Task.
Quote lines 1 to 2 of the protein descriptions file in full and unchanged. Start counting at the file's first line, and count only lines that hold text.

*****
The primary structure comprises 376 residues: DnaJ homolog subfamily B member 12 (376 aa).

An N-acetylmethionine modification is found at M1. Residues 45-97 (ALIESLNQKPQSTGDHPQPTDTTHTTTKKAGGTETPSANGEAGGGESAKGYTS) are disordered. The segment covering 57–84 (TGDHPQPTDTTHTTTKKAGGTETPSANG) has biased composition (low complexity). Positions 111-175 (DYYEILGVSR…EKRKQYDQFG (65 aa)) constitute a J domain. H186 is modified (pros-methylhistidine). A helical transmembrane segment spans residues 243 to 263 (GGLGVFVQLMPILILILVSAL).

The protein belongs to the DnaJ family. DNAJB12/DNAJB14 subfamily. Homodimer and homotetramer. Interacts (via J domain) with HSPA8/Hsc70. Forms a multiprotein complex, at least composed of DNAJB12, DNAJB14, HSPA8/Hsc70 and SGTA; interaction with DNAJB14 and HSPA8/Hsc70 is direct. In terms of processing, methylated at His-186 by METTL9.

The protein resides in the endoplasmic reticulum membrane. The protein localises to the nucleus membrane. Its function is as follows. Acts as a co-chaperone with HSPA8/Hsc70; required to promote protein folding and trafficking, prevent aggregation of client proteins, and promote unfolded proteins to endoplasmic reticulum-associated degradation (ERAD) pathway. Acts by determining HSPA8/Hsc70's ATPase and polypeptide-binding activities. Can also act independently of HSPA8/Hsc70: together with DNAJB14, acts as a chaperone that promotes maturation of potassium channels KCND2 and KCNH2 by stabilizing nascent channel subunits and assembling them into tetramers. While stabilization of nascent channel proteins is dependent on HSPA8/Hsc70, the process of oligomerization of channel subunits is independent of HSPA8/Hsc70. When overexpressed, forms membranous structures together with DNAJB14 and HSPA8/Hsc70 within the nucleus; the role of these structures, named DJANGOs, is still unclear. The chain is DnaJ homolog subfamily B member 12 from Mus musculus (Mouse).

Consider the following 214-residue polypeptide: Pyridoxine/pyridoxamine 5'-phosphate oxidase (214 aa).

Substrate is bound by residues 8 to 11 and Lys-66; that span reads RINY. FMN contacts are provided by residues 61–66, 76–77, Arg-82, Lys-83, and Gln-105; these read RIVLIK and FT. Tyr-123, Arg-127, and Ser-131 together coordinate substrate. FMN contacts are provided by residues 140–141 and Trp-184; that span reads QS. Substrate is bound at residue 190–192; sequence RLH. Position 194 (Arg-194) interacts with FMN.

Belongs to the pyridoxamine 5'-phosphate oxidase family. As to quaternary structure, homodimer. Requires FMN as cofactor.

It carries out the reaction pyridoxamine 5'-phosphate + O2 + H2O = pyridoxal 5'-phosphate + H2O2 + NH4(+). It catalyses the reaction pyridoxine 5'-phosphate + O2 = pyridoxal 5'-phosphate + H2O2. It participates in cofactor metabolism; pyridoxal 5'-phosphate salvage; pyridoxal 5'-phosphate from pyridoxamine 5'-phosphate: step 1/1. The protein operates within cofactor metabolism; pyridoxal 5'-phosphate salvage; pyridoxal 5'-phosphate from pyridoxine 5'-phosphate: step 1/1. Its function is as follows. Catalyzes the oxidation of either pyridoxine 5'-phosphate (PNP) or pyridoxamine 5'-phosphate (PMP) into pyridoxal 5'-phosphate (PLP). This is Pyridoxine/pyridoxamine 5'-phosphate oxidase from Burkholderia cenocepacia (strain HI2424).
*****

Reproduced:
The primary structure comprises 376 residues: DnaJ homolog subfamily B member 12 (376 aa).

An N-acetylmethionine modification is found at M1. Residues 45-97 (ALIESLNQKPQSTGDHPQPTDTTHTTTKKAGGTETPSANGEAGGGESAKGYTS) are disordered. The segment covering 57–84 (TGDHPQPTDTTHTTTKKAGGTETPSANG) has biased composition (low complexity). Positions 111-175 (DYYEILGVSR…EKRKQYDQFG (65 aa)) constitute a J domain. H186 is modified (pros-methylhistidine). A helical transmembrane segment spans residues 243 to 263 (GGLGVFVQLMPILILILVSAL).